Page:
Kyle Rittenhouse trial: 5 things to know ahead of closing arguments on November 15
The trial of Kyle Rittenhouse will begin to wind down with closing arguments on Monday, November 15, 2021. It comes after the prosecution spent five days presenting arguments, as compared to the defense's two-and-a-half days. The highly contentious trial has had the nation on edge, especially over Judge Bruce Schroeder's behavior, which many have seen as favoring the defense.
On November 10, the prosecution's case nearly collapsed after the defense called for a mistrial, which the judge took "under advisement". The cloud only added to the already dramatic trial, which has seen the judge get into heated debates with the lead prosecutor Thomas Binger, which has caused quite a stir online. Luckily for the prosecution, the judge decided to go on, leading to a last-minute request for additional lower charges to be added.
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As we previously reported, it appears as if Rittenhouse will be acquitted of all charges, which is why the prosecution has asked for additional charges to be added. The jury will also have these to weigh on when they begin their deliberations after closing arguments. Ahead of that key moment, here are five major things you need to know about the trial so far.
Additional charges filed
The trial for Rittenhouse began with six original charges against the teen. That includes First-degree reckless homicide, First-degree recklessly endangering safety, First-degree intentional homicide, Attempted first-degree intentional homicide, and Possession of a dangerous weapon by a person under 18. Of these, reckless homicide is the most serious and will carry a life sentence if convicted.
But, given that many aren't convinced the prosecution has presented a strong case, on November 12, the state asked for additional charges to be included. The judge decided to decline some of those charges but allowed a second-degree intentional homicide and a first-degree reckless homicide to be added in the shooting of Anthony Huber. Judge Schroeder also didn't issue a definitive ruling on the request for second-degree attempted intentional homicide, first-degree reckless endangerment, and second-degree reckless endangerment in the shooting of Gaige Grosskreutz.
A nearly all-White jury will deliberate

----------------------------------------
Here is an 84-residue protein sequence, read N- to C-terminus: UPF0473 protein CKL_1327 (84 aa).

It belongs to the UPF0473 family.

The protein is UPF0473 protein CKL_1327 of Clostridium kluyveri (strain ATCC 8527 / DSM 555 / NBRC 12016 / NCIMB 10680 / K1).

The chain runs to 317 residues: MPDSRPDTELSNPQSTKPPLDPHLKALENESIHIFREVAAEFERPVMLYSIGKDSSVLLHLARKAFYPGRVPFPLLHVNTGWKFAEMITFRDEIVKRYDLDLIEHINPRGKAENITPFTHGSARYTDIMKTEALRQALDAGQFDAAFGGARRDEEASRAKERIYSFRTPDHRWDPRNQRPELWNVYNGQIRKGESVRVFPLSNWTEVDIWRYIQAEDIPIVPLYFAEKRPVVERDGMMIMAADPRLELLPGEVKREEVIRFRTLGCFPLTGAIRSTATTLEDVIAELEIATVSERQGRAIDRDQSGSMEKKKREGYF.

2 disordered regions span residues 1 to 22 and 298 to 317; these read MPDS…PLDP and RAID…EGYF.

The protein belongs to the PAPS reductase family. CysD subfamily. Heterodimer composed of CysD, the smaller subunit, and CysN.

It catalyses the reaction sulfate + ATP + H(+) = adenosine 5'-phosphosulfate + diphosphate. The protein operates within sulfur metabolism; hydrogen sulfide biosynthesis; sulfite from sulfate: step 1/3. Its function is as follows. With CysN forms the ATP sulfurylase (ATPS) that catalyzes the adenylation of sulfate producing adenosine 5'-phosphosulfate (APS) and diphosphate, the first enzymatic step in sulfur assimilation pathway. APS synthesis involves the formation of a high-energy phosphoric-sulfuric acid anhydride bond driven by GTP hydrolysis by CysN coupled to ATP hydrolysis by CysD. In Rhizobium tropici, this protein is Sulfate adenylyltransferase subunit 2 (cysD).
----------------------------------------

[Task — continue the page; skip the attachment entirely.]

Of the original 20 jurors picked for the trial, only 1 is a Black man, while all others are White. Two jurors were excluded one because she was pregnant and the other for telling "an inappropriate joke". Of the remaining 18, 12 will be picked to debate the charges, while the remaining six will stand as alternates. The racial makeup appears to reflect Kenosha's population, which is 87% White according to the US Census Bureau.
The judge ruled that it was unlikely he would sequester the jury during deliberations. It's unclear if this would have any effect on their decisions, given that the highly polarizing trial has become a key talking point all over the nation.
Rittenhouse may walk free
Even with the additional charges, there's reportedly a good chance Rittenhouse will walk free. For one, many experts have noted the prosecution has failed to provide compelling evidence or testimony. Secondly, Judge Schroeder has also called out Binger and the prosecution several times, leading to the threat of a mistrial. Adding to that, there's also Grosskreutz's own testimony, where he acknowledged he raised his gun first at Rittenhouse.
On top of that, many believe Rittenhouse's emotional testimony was far more convincing. While recounting events of the night, the teen broke down, leading to a 10-minute break. Chicago attorney Karen Conti told KATV, "He (Rittenhouse) was very adamant, he was clear, he was convincing that he had no other alternative but to pull out his gun and shoot. I think when he broke down on the stand, it was pretty compelling." That testimony could ultimately prove to be the key for Rittenhouse.
Closing arguments won't be swift
The judge has ruled that both the defense and prosecution will have exactly 2.5 hours to make their closing arguments. That means the whole process could last about five hours. It is likely that the prosecution will replay some of the video evidence from the trial in their bid to show Rittenhouse as the instigator of the bloodshed. On the other hand, the defense will shore up their arguments he was merely acting in self-defense, as admitted by Grosskreutz on the stand. To bolster their argument, they have Rittenhouse's emotional testimony and the judge siding with them on some of the additional charges.
The 12 jurors will then be decided by a random draw to deliberate on the charges, as instructed by Judge Schroeder. The jury's instructions are due by 4:00 PM on November 14 but are not yet publicly available. It's unclear how long they will take, given the large number of charges Rittenhouse faces. It could be hours or even days.
Kenosha braces for violence
With a verdict potentially hours away, the city of Kenosha has braced itself for possible violence if Rittenhouse is acquitted. Governor Tony Evers announced on November 12 that 500 National Guard troops were "on standby" outside the city. They wouldn't be immediately deployed though, as he insisted that local law enforcement was still Kenosha's first line of defense.
Other cities are also reportedly bracing for violence, with Chicago PD canceling its weekend leave for officers. But so far, Kenosha is the only confirmed city to have deployed the National Guard in advance. At the heart of the debate is the Second Amendment, and the legal system's attitude towards White Americans.